Essential Elements of a Marist Education:
How do you find the education you want for your child? Begin with a school’s mission statement and see how it is experienced by all members of its community.
Our mission at Marist School is to form the whole person in the image of Christ through instruction grounded in religious values, the teachings of the Catholic Church, and the spirit of the Society of Mary. Our mission shapes the experiences of students in our classrooms, hallways, playing fields, and stages.
Primarily, we seek to educate by using the example of Mary, the mother of Jesus and the first disciple of Jesus. According to the advice given in the 1850s by the founder of the Society of Mary, Father Jean-Claude Colin, to the faculty of the very first Marist school, we should seek to “think, feel, judge, and act as Mary would.”
Practically speaking, this advice gives our teachers, staff and administrators the following guidelines to build a relationship, as Mary would, with our students:
- Never hold something against a student; they are still young.
- Forgive students, and tell them that they are forgiven.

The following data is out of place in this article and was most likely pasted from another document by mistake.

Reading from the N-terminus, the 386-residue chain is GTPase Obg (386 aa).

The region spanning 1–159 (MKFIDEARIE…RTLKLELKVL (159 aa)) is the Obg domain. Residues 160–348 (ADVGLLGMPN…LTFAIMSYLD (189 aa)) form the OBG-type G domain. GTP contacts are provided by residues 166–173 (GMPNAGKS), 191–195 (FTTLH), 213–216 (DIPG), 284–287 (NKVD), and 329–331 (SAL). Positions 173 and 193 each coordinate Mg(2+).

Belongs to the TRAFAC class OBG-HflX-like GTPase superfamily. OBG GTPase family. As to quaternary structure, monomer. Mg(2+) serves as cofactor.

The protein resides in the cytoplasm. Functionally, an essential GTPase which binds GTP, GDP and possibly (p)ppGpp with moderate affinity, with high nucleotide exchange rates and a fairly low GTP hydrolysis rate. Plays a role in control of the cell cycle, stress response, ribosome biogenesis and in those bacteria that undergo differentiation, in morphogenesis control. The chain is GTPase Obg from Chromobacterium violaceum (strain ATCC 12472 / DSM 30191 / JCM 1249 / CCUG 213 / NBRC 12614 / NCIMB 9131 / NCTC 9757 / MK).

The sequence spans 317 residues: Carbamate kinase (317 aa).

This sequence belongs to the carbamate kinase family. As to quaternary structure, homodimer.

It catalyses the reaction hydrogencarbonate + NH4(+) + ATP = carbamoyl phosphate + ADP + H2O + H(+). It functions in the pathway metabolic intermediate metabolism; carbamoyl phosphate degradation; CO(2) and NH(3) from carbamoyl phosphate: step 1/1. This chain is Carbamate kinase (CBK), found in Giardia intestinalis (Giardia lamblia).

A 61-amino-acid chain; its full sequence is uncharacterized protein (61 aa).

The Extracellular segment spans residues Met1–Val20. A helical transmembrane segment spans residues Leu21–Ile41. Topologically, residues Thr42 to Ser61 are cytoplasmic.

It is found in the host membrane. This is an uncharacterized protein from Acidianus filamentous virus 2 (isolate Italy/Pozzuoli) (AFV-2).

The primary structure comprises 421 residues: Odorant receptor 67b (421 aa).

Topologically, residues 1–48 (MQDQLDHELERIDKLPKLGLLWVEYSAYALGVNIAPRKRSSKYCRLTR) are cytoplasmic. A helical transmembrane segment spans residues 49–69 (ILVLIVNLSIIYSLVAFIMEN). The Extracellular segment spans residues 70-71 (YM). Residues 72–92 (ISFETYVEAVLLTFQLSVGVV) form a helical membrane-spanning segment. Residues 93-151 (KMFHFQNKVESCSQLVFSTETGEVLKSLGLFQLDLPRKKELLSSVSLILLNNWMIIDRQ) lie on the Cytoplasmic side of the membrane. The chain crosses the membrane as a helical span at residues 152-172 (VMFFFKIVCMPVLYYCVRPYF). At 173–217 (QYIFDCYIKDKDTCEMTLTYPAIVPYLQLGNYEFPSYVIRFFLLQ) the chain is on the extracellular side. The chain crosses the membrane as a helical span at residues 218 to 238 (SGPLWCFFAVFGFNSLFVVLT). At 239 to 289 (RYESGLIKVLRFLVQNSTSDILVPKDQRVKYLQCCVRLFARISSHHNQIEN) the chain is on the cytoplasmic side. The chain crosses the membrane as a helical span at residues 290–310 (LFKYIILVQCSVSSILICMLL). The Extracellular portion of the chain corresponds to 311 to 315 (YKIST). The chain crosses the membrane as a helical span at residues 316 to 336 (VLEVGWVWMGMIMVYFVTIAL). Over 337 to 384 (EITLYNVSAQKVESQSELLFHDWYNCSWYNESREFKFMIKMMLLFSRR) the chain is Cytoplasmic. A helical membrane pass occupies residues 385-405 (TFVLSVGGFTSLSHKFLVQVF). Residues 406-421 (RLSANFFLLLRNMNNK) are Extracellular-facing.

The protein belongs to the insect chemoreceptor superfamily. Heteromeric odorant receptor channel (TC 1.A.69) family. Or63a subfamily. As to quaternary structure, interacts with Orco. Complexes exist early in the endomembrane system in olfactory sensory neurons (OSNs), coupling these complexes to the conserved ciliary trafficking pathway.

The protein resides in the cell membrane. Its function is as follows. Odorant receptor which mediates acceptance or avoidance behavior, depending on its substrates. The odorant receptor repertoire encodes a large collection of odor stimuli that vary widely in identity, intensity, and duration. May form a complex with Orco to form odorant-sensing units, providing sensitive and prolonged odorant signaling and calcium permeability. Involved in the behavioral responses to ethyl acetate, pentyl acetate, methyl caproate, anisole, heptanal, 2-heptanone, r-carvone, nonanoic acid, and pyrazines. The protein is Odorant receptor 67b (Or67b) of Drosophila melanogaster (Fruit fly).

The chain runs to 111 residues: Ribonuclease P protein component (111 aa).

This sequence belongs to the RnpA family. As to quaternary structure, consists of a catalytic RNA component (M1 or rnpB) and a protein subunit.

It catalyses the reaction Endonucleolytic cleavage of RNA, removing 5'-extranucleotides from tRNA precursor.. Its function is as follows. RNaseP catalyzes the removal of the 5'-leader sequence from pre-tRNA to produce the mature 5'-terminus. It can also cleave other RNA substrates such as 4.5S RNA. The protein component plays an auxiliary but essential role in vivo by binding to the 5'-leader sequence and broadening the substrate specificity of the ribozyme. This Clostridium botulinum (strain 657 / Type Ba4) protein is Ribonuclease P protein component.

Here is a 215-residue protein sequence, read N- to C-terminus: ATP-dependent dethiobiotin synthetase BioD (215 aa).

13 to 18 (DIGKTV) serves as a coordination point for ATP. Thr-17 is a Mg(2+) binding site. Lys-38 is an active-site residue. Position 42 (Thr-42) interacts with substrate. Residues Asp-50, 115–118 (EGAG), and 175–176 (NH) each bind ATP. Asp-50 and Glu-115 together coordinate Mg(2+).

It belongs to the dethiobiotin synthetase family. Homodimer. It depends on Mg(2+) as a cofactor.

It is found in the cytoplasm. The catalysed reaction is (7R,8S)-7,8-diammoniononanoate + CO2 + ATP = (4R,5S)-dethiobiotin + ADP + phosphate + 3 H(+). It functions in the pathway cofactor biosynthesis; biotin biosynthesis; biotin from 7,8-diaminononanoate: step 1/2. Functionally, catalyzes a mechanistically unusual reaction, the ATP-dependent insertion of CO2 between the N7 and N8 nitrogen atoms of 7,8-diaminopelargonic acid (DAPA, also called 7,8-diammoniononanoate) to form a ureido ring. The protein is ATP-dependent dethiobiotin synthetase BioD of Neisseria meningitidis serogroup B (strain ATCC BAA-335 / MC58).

- Hold students accountable for their actions, but don’t judge them personally.
- Show students how to pray by praying before them and giving them opportunities to do the same.
- Engage the students – talk to them with respect, ask a leading question, check the sarcasm.
- Hold out hope when dealing with students and, if possible, offer them another chance.
- Encourage students to make their own choices, and offer to help in guiding their decisions.
- Take special interest in the student who needs extra care; be aware and include everyone as much as possible.
- Have fun with students but never at their expense.
- Be ready to apologize to a student if you have acted rashly or unfairly.
- Advocate for students if and when that is required.
These elements are emphasized intentionally in our community, and we believe it makes a difference in the development of each child. We encourage our students to embrace these ideals and use them in their relationships with others.
As you explore our Marist School community further, I am confident you will see each of these in action.
Jim Byrne ‘83
Director of Admissions